As I type this, I realise that my blog is fully integrated with Google analytics. That I’m choosing to put this writing out on the internet, in its current form today. I’m adding to that infinite sea of voices and opinions. Yoast is telling me to link to other sites, to write specific words so I will appear higher up a list in Google, to add more links to other posts I have written so that I’ll seem more ‘authentic’. At the same time it is also telling me my writing style is terrible and to change it to something that it has suggested (I’m not going to, Yoast. Ha. Put up with my terrible writing!).
I’m tired of it all. This is something different to nostalgia for a rose-tinted, internet-free past. I’m worried about the way the world is heading. I don’t want to spend my time thinking in terms of virtual connection and made-up metrics. I’m a person who doesn’t know who she is without technology. That is terrifying. So I’m stepping out of social media. In the words of ‘the youth’ today, I just can’t.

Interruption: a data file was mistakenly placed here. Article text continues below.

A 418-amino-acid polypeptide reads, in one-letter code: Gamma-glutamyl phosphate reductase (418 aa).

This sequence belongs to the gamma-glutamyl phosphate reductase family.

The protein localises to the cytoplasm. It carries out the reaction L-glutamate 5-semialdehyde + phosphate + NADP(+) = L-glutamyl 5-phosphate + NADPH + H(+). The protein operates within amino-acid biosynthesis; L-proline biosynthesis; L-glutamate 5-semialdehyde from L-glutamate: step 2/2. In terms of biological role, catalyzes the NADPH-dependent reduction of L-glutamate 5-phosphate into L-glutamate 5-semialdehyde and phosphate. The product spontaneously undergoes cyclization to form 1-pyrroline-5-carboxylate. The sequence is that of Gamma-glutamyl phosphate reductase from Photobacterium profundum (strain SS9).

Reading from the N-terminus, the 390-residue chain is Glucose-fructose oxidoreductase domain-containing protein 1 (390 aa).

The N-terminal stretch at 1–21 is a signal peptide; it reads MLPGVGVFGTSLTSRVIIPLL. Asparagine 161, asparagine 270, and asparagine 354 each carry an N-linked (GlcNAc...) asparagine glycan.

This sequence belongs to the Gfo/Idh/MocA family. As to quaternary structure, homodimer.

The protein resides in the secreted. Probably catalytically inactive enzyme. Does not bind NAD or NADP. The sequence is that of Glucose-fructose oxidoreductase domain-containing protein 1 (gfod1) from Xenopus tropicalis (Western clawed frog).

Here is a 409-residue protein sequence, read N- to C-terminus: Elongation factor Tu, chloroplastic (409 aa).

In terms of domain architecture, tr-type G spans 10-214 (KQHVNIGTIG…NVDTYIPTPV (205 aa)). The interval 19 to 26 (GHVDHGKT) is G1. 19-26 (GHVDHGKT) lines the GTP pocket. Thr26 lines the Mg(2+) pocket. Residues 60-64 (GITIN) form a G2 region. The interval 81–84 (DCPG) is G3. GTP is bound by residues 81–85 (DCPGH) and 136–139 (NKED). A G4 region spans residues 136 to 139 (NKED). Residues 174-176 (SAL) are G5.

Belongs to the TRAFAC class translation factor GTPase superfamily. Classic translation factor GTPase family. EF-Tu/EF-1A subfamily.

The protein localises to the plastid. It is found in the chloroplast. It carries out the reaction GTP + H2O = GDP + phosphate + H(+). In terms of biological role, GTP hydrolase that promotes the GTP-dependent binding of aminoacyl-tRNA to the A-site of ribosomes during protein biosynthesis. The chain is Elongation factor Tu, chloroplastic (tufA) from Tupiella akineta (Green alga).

How will this affect my blog? How will it affect my self-esteem? What am I going to do with 6 more hours of free time each day? I imagine I will manage to finish a large amount of books and actually get some work done for my university course, finally. I’ll be able to stop writing about social media, at the very least…